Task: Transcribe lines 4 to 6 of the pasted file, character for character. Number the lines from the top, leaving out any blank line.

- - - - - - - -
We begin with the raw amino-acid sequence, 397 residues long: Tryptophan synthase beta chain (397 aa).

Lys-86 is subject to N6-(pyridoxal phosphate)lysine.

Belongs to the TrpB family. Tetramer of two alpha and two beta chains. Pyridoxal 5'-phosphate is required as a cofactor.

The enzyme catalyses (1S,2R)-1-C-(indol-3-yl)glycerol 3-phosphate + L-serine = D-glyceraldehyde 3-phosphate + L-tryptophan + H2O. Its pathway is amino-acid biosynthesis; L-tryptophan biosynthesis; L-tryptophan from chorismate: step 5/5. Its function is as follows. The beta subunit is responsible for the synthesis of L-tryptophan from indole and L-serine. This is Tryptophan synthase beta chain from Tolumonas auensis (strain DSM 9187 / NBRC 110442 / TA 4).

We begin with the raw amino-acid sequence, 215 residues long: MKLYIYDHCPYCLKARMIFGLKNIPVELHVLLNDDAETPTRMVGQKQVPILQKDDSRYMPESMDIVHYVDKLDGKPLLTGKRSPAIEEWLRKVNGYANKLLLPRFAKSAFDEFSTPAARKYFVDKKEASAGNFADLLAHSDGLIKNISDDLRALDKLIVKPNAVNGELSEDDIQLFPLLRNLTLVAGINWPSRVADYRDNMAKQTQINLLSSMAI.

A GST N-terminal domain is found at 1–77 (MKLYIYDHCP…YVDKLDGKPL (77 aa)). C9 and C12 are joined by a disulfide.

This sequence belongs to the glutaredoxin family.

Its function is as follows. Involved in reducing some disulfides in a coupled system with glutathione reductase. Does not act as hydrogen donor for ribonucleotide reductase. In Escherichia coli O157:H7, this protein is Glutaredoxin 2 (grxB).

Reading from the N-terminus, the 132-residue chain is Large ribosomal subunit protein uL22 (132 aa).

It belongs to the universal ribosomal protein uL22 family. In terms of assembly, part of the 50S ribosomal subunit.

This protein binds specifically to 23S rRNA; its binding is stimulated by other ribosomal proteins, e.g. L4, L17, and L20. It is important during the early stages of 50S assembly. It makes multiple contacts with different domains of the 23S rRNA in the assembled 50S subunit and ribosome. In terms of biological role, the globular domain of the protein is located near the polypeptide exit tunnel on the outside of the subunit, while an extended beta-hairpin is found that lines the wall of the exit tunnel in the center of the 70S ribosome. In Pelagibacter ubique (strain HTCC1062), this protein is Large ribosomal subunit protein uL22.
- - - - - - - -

The enzyme catalyses (1S,2R)-1-C-(indol-3-yl)glycerol 3-phosphate + L-serine = D-glyceraldehyde 3-phosphate + L-tryptophan + H2O. Its pathway is amino-acid biosynthesis; L-tryptophan biosynthesis; L-tryptophan from chorismate: step 5/5. Its function is as follows. The beta subunit is responsible for the synthesis of L-tryptophan from indole and L-serine. This is Tryptophan synthase beta chain from Tolumonas auensis (strain DSM 9187 / NBRC 110442 / TA 4).

We begin with the raw amino-acid sequence, 215 residues long: MKLYIYDHCPYCLKARMIFGLKNIPVELHVLLNDDAETPTRMVGQKQVPILQKDDSRYMPESMDIVHYVDKLDGKPLLTGKRSPAIEEWLRKVNGYANKLLLPRFAKSAFDEFSTPAARKYFVDKKEASAGNFADLLAHSDGLIKNISDDLRALDKLIVKPNAVNGELSEDDIQLFPLLRNLTLVAGINWPSRVADYRDNMAKQTQINLLSSMAI.

A GST N-terminal domain is found at 1–77 (MKLYIYDHCP…YVDKLDGKPL (77 aa)). C9 and C12 are joined by a disulfide.